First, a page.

52% of U.S. consumers stop paying attention when ads come on the TVThursday, July 29th, 2021
Advertising suffers in the saturated attention economy alongside other content
- New MIDiA report explores how advertising can adapt more flexibly to consumer preferences and lean-forward behaviours
LONDON — As consumers have been forced to self-filter what they spend their attention on in an increasingly saturated attention environment, it is increasingly ads which are not making the cut, a new report from MIDiA has found.
According to the report, ‘Ad strategy in a digital-first environment: Rethinking acceptance, tolerance and effectiveness’, 52% of all consumers stop paying attention when ads come on the TV, rising to 61% of the age 55+ cohort – the legacy patrons of pay-TV. However, as weekly linear TV viewing is decreasing (from 40% in the US in Q1 2019 to 38% in Q1 2021), a reduction in ad aversion here is underpinned by the long-term trend away from live TV engagement overall.
While the shift to digital-first life has long been underway, the COVID-19 pandemic has accelerated it. 40% of US consumers over the age of 55 were binge-viewers of TV shows in Q1 2021, and 33% pay a monthly subscription for video – up from only 26% in Q1 2019.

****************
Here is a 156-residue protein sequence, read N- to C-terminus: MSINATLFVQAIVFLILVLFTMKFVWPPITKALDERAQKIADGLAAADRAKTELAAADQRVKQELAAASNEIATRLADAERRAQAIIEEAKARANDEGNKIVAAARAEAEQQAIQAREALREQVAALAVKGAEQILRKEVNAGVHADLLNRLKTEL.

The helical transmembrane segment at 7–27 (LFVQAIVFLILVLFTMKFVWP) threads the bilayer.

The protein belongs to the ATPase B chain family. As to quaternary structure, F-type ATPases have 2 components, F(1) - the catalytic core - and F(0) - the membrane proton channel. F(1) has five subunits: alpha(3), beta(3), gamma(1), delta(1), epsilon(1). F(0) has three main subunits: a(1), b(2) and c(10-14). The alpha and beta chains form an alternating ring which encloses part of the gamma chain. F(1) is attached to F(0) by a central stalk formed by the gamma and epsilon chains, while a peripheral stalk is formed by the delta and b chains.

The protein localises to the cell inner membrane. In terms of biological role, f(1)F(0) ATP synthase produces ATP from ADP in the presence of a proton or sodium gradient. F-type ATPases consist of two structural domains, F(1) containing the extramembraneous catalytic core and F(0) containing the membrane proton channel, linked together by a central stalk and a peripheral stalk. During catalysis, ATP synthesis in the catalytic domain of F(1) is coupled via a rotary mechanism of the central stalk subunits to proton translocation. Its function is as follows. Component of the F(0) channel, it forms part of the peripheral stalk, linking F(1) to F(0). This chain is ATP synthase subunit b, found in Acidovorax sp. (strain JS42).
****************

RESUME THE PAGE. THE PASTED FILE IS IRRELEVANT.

In the digital realm, skipping video ads online has increased since Q1 2019 across all age groups, most strikingly for those age 20-24 (up 26 points) and 25-34 (up 18 points). As consumers spend more time online growing accustomed to having control over what they consume and when, their tolerance for served ads deceases.
In an entertainment context where consumers are increasingly preferring lean-in, ads are inherently lean-back, so they are prime for being ‘tuned out’ in favour of a quick scroll through social media or a snack break.
Although ad targeting on platforms like Facebook and Instagram can be very specific, this can often mean a users’ experience is subjected to similar ads for competing brands in a very short period of time, ultimately both undermining brand recognition entirely and potentially inciting negative sentiment.
Report author and MIDiA analyst Hanna Kahlert said: “Advertising has turned from brand recognition and loyalty to a click-through-to-purchase, instantaneous and one-off interaction – which is more of a roulette game to see which ad the user clicks on in their feed, rather than a long-term brand-consumer relationship.
“In short, advertising budgets may be higher than ever – with expectations that the ad market will quickly rebound to growth in 2021 – but they are delivering far less return overall.”
To better meet consumer preferences for lean-in content and sentimental appeal, alternative strategies, such as cross-platform content partnerships can generate native appeal and tap into existing fandom, which is now the main sentiment driver for repeat return-to-service and is driven by content IP rather than brand.